Mike Yardley: Shine on Tekapo

Mike Yardley,
Publish Date
Friday, 28 July 2017, 2:09PM

No matter the time of year, Tekapo’s universal appeal seemingly knows no bounds.  Visitor flows continue to smash all records and the traditional shoulder seasons have melted away. There is now no such thing as an off-season in the Mackenzie. One glimpse, one snatch of the Mackenzie skyscape can be all its takes to convert the uninitiated into an astro-addict. And naturally-blessed Tekapo has cultivated an incomparable reputation as heaven’s gate.

But before I surrendered to the star-spangled sky show, I tucked into some hearty winter fare at the celebrated Tin Plate Kitchen & Bar, in the heart of Tekapo. With a rustic, playful Italian ambience and blazing open fire, this toasty and convivial apres-ski spot is the sort of place you could linger all night - and their decadent pizza menu is beyond drool-worthy.

The a la carte dinner menu is stoically seasonal and what could be better than their lamb & winter vege hotpot? Another highly recommended winter pick-me-up is Tin Plate’s pork fillet, glazed in dijon mustard and whisky, accompanied with roasted winter veges and caramelised apple. It’s as mouth-watering as it sounds. www.tinplate.co.nz

Feeling suitably fuelled and fortified against winter’s icy chill, I sauntered around to Tekapo Springs to experience their recent entrance into the head swirl of astro-tourism. The mercury was plunging and the inky darkness deepening. Tilting my head to the heavens, the canopy of constellations were all aglitter, with seductive intent. Pint-sized Tekapo certainly knows how to roll deep into the night.

For such a small town, the sheer volume of night owls out and about at midnight, having the time of their lives, would leave many much bigger towns in the shade. Stargazers by the truckload, rugged up and wide-eyed, were swanning through town to gaze in awe at the sky full of stars, as convoys of jam-packed coaches ferried visitors about. Astro-tourism is snow-balling at a startling speed, whereby a variety of new offerings are broadening the palette of nocturnal experiences.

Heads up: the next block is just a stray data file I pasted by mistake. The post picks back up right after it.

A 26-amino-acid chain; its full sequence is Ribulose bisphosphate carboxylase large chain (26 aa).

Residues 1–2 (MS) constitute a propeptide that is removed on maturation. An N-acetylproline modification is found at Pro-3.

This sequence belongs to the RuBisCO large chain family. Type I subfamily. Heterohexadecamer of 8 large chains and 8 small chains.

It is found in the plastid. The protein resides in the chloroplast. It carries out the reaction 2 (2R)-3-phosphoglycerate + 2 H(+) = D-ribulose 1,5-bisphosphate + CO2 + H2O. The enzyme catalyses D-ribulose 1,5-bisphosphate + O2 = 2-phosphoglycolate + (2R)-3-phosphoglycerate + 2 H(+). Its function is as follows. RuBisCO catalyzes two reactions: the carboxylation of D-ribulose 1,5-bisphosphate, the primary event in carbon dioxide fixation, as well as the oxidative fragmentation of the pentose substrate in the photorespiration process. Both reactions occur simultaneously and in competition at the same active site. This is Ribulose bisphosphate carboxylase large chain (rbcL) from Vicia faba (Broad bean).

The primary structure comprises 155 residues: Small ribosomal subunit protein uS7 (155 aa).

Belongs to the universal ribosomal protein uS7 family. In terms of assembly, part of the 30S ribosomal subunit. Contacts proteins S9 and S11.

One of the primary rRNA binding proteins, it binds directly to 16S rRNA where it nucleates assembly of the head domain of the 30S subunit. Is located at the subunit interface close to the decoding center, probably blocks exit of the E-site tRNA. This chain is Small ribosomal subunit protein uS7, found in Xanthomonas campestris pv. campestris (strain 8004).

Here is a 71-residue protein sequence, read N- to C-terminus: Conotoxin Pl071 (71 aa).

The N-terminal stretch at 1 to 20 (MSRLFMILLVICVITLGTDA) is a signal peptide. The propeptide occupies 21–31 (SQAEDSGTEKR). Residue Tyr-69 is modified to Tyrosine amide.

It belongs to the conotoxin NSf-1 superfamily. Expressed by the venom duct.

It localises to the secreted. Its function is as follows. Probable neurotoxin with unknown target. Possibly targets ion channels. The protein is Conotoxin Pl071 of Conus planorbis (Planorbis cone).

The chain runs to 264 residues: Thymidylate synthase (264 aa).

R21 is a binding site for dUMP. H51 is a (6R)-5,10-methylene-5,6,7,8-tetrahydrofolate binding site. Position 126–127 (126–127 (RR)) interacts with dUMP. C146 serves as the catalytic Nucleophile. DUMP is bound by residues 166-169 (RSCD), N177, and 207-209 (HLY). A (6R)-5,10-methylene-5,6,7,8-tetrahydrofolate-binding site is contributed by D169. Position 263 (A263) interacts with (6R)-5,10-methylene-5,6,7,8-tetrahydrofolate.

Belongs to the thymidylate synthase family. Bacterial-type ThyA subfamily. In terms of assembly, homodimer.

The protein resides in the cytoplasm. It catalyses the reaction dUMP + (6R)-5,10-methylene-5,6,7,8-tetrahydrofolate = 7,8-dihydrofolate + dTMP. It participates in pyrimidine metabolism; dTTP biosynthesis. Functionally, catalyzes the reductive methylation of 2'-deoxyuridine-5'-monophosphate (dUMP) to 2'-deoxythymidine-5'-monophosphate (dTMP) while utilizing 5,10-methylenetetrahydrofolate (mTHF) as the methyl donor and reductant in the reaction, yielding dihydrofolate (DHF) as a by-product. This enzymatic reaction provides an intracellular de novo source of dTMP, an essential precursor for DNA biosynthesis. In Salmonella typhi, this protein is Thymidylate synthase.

Mt. John Observatory’s Earth & Sky Experience will soon be complemented by the joint venture with Ngai Tahu, ushering in a multi-million dollar astronomy centre.  And since March, the beloved pleasure dome of Tekapo Springs, feted for its hot pools, snow tubing and ice skating rink, has also been making the most of its locale, nestled within the world’s largest international dark sky reserve. 

Alongside a clutch of international visitors, our ebullient star guide, Dan, swept us up in starry-eyed wonder, as he navigated us through some choice specimens shining above. Inside, a giant video screen showcased a dazzling range of images, fresh from NASA’s various exploratory craft roaming the solar system. Through the telescopes set out on the deck of the Tahr Bar, we drooled in wonder over an array of celestial bodies, from the rings of Saturn to the intensity of star-birthing nebulae, revolving serenely above. 

Beg, borrow or steal a DSLR camera or get an astro-photographer to capture what the naked eye can’t see. Dan’s commanding breadth of knowledge and his engaging story-telling made for a compelling night. It’s one thing to have an insane amount of astronomic knowledge, but being able to impart it in such a way that mere mortals can easily digest, takes real thought and flair. Dan had us absorbed all evening. But the cherry on top of the Tekapo Springs affair is the forty-minute soak in the Pukaki hot pool, as I “floated” among the stars, sound-tracked by astro-music and more celestial story-telling.

My fellow guests from abroad were spell-bound by the insights into the ancient prowess of Maori and Polynesian navigators, who used the stars as their road map. The Milky Way’s powdered depth and texture kept mesmerising me deep into the night. It’s the razor-sharp clarity of Tekapo’s skies that underscores its universal appeal – in every way. Soak it up. www.tekaposprings.co.nz

After a restful night at beautiful Peppers Resort, the day dawned crisp and dead calm as I feasted on the vista, overlooking millpond-smooth Lake Tekapo. The rugby field next to Peppers would have to be a prime candidate for being one of the most photogenic sports grounds in New Zealand. Filling my lungs with pristine alpine air, the sun poked its head over Two Thumb Range as the soul-rinsing sense of purity washed over me.

It’s very easy place to soon find yourself communing with nature, reflexively, where your brain switches off and thoughts become lost in a world of natural reverence.  As dawn gave way to a sparkling, sun-splashed winter morning, and after an obligatory courtesy call on the Church of The Good Shepherd, cradled in fresh snow, I pointed the car west for the short hop to Twizel, as the unending movie reel of snow-draped mountain vistas wrapped around me.  www.mackenzienz.com

Mike Yardley is our Travel Correspondent on Jack Tame Saturday Mornings.

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